Christopher laughed a burly laugh. “Protect me? Since when?!” He wrapped his arms around her and pulled her close like a little child. “That has never been your job!”
“I know it’s not my job, but you’re my brother, and I-“
“We’ve barely seen each other the past ten years, Sandra. Don’t go all sibling overdrive on me now! You know what I did … what I’ve done. My life was on the line every single day!”
“I just want to help!”
“You always want to help! That’s what makes you, you! But you can’t always help. Sometimes no help is needed, or you can’t do anything. We’re together and we’re alive, for fuck’s sake. What more do you want?”
“I…“ Alexandra looked down, as if the black, empty space surrounding the bridge were suddenly placed on her shoulders.
“You can’t retroactively help me! I don’t need your help now! You feel guilty about what happened, and you wish you could’ve been there for me. I completely understand, trust me. But that’s all in the past. Let’s focus on our future together instead. We can start by making sure we have one.”
Alexandra said nothing. She wriggled out of his grasp and gazed towards the moon in front of her.
She doesn’t know me anymore. Christopher thought, clutching his gun. She doesn’t know this side of me, the insightful one. He turned the safety off and carefully removed it from its holster. That’s right, sis. I grew up. He felt uneasy.
Giant pneumatic pistons and rods hissed above them and below them. The thick material from which the bridge was made kept most of the noise out, but they could still feel and hear the rumbling as the bridge contracted ever so slightly.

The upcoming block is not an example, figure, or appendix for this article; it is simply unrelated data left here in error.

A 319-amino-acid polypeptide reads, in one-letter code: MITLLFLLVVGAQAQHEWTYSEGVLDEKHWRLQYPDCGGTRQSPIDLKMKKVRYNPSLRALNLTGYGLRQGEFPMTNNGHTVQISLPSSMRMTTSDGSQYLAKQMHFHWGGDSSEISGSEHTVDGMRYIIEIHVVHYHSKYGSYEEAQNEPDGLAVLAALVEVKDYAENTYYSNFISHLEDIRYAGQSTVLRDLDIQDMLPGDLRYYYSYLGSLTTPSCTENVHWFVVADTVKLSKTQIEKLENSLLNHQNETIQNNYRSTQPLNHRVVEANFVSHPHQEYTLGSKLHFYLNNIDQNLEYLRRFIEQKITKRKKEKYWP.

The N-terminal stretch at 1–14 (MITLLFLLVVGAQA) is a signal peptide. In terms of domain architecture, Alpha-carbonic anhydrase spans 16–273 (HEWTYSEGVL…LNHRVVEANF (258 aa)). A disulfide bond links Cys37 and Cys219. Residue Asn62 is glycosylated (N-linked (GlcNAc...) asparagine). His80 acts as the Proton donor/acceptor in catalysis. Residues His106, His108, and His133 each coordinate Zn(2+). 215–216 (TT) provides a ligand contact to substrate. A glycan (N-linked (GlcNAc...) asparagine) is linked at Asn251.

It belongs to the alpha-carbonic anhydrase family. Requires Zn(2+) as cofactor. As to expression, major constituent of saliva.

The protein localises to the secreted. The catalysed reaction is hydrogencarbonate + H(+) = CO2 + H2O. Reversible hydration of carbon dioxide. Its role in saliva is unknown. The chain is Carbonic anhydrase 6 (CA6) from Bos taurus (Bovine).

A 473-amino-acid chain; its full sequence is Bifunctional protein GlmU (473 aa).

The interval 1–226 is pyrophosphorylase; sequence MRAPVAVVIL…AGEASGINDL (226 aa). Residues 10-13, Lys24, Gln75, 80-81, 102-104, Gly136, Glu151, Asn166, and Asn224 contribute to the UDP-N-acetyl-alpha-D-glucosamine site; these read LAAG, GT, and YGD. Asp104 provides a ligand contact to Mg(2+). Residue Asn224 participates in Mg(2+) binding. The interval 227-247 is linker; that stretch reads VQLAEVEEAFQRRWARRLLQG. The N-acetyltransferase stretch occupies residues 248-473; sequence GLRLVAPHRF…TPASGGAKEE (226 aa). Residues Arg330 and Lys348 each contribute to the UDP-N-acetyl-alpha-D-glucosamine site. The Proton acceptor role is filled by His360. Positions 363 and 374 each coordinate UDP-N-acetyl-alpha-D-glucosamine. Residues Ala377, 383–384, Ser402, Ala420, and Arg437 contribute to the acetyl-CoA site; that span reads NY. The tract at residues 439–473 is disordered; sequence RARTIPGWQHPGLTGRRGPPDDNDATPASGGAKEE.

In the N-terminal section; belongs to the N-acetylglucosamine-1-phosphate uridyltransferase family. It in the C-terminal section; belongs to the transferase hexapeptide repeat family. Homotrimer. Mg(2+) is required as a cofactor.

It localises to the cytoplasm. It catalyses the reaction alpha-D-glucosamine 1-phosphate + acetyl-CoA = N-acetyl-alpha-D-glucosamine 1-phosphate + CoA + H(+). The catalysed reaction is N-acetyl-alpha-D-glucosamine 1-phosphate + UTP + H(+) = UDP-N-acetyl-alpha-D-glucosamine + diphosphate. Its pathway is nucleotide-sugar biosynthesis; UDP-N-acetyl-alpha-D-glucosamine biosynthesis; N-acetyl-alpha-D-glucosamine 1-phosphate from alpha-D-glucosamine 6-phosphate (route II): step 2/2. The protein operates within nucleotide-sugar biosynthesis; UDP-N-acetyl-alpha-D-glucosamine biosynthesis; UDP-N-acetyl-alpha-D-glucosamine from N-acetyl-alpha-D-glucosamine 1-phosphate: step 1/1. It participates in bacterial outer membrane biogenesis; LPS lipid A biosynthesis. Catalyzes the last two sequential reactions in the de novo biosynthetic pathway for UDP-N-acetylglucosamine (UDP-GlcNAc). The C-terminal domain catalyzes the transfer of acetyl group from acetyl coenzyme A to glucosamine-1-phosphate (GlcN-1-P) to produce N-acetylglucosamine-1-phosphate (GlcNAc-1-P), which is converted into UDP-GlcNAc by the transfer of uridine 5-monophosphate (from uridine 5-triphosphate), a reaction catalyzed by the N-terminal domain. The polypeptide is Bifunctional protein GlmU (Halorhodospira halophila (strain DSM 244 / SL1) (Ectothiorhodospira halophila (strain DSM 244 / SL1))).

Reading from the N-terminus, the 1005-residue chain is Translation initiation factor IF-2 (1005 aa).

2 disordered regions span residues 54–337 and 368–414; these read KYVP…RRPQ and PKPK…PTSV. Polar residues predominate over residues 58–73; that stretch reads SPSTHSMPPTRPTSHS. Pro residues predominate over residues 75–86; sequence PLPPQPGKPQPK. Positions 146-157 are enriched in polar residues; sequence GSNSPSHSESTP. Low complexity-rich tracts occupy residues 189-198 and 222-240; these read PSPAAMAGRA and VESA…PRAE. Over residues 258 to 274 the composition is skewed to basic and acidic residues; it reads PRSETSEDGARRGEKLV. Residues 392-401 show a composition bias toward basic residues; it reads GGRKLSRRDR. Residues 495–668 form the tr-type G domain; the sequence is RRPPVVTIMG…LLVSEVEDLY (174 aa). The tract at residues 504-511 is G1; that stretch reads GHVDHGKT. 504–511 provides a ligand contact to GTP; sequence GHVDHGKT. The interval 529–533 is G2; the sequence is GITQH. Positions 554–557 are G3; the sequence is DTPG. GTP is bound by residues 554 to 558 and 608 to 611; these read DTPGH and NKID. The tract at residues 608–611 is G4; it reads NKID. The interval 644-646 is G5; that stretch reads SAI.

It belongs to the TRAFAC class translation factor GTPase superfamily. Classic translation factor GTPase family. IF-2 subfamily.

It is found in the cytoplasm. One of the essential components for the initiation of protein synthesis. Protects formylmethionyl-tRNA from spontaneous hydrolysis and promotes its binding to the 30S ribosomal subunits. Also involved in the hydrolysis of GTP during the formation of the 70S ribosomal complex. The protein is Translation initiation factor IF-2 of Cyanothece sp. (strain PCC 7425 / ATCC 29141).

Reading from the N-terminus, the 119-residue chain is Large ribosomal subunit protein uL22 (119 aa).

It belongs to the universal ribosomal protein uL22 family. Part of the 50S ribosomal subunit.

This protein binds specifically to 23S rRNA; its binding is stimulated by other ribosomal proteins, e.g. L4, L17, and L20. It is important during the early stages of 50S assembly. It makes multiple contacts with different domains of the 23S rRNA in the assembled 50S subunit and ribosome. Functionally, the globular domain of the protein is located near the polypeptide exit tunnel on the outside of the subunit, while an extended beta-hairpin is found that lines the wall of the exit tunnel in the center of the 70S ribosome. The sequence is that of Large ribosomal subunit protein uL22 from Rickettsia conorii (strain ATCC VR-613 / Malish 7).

These tunnels weren’t made for walking in.
They kept wandering in silence, stars and nebulae shining above and below, worlds and worlds and worlds stretching out all around them.
And here we are, in the outer rim. All the way out in the Periphery.
Christopher had never felt more lost.
“You know;” Christopher finally caved, unable to take the silence anymore. “These giant pump-looking things? They’re there to compensate for the difference between the moon’s extreme perigee and apogee. The bridge can be compressed and reduced almost by 500 kilometers.”
“Since when do you care about stuff like when the moon’s closest and not? I thought you gave zero shits about science and technology and the likes. Unless it can be fired or fired upon.”
“First of all, this bridge can be fired upon. If anything, those morons back there proved that. Second; I don’t, normally. But we are standing in the universe’s biggest architectural accomplishment. It’s the most expensive thingamabob ever built! In the midst of this shitstorm, that’s something to think about, at least.”
Alexandra started laughing. “It is a remarkable thingamabob, I’ll give you that.”
“See!” He looked towards the grey surface thousands of kilometers ahead. If we walk into the atmosphere, we’ll fall to our deaths… He suddenly realized. Then he noticed something. What he’d been waiting for. “Heads up, Alexandra!”
A train approached from the distance, fast and silent. Close to a thousand kilometers per hour, shooting through the corridor. Only a few inches of space between the train and the bridge. No escape if they decide to run us through.
Alexandra grabbed her rifle. “Maybe they won’t attack us,” she dared hoping.
“Oh, they will. I just hope they get off the train first.”
“That’s really up to the A.I, isn’t it?”
“Right you are. And she has been diggin’ us so far.” He checked his ammo and made sure new magazines were ready in his vest.